Eligible Genres Of Production

The following genres of production do not qualify for PSTC benefits:

  • News, current event or public affairs programming, or a programme that includes weather or market reports
  • Talk and game shows
  • Sporting and award events
  • Reality television
  • Productions that solicit funds
  • Pornography
  • Advertising
  • Industrial, institutional or corporate productions
  • A gala presentation or an awards show

What Labour Expenditures Qualify For The PSTC?

Qualifying Canadian labour expenditures consist of the following for the stages of production from the final script stage to the end of post-production, paid in the year or within 60 days after the year end:

  • Salaries and wages:
    • Paid to persons who were resident in Canada at the time the payments were made
    • Paid for services provided in Canada
  • Remuneration paid to:
    • Non-employee(s) of the producer who are Canadian residents
    • Taxable Canadian corporations for the services of their employee(s) who are Canadian residents
    • Loan-out corporations or personal services corporations for the services of a Canadian resident, subject to certain restrictions
    • Partnerships for the services of a partner who is a Canadian resident
  • Reimbursements by a wholly-owned production company to its parent company for qualifying labour expenditures that were paid by the parent company on behalf of the production company

A producer's labour expenditure for the purposes of the CPTC must be reasonable in the circumstances and directly attributable to the production.

Can The PSTC Be Combined With Other Tax Credits?

While the PSTC can be claimed in conjunction with complimentary provincial tax credit programs, it cannot be combined with a claim for the federal refundable CPTC available to qualifying domestic Canadian content production.


In many provinces, provincial tax credits and incentive programs provide an additional source of funding for qualifying film and television productions. In a number of provinces, these provincial incentives are boosted by incentive credits and bonuses for regional production and training initiatives. In most cases, provincial tax credits can be combined with federal tax credits to augment the total benefits available to domestic and foreign productions produced in Canada. As is the case with Federal film tax credit programs, Provincial film tax credits are refundable to the extent the credit exceeds the producer's Canadian income tax payable.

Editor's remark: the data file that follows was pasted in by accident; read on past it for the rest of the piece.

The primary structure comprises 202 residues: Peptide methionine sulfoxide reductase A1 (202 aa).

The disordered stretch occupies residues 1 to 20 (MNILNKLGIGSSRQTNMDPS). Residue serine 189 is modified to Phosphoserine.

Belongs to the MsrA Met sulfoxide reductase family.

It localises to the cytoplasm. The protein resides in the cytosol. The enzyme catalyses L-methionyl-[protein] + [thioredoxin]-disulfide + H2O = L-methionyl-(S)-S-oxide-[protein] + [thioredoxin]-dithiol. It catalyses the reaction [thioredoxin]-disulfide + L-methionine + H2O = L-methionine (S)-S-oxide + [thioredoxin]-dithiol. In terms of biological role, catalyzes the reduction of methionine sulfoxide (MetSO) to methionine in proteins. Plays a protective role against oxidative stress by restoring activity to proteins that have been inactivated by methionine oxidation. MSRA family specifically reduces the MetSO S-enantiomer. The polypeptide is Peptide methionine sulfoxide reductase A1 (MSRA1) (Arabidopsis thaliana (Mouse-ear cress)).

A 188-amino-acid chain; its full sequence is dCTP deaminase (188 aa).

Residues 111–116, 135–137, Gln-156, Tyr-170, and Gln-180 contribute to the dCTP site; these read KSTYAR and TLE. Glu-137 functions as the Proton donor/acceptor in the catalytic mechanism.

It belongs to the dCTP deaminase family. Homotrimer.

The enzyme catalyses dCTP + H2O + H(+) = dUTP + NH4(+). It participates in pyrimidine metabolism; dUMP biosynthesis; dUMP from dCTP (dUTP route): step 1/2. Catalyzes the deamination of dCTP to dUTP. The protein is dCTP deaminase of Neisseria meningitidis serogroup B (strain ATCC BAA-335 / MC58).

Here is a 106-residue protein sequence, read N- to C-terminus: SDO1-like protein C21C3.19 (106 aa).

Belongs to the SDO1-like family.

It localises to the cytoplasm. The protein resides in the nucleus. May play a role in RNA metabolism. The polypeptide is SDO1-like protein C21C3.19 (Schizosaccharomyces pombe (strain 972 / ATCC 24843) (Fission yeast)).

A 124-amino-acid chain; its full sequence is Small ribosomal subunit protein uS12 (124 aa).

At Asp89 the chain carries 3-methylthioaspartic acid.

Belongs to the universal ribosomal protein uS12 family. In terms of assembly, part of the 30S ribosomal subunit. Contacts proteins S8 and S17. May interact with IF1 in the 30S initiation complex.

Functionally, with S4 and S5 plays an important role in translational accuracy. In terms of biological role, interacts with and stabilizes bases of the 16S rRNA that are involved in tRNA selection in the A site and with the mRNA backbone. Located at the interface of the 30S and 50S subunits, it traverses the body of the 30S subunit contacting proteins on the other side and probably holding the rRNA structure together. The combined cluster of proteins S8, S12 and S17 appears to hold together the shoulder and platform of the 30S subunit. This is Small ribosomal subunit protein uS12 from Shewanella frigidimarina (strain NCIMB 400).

Moreover, recognizing the importance of stimulating the domestic employment market for skilled animation, special effects and digital media workers, provincial governments in Ontario, British Columbia and Québec have legislated refundable tax credits for eligible computer animation and special effects activities, as well as interactive digital media products.

Assistance provided at the provincial level changes from time to time due to industry pressure on government to remain competitive with foreign tax credit programs. As well, competitive pressures between provinces result in some degree of jockeying at a provincial level. As one province enhances its film and television program, the remaining provinces are pressured to boost their support of film and television industries.

The attached chart provides a brief overview of the various provincial film and television tax credit programs as they exist on August 2012. Please consult the applicable provincial funding agencies at the links provided on pages 9–11 for full particulars, limitations and restrictions applicable to these provincial tax credit programs.


Canada is currently a party to over 50 international treaties setting rules and procedures for Official Co-Productions with other nations qualifying those productions, or the Canadian component of those productions, as domestic productions for the CPTC and other Canadian public sector financing initiatives. However, no co-production treaty exists or is anticipated with the United States of America.

Having said this, both Official Co-Productions and other qualifying co-ventures may still be eligible for Canadian content program recognition, as designated by the Canadian Radio-television and Telecommunications Commission ("CRTC").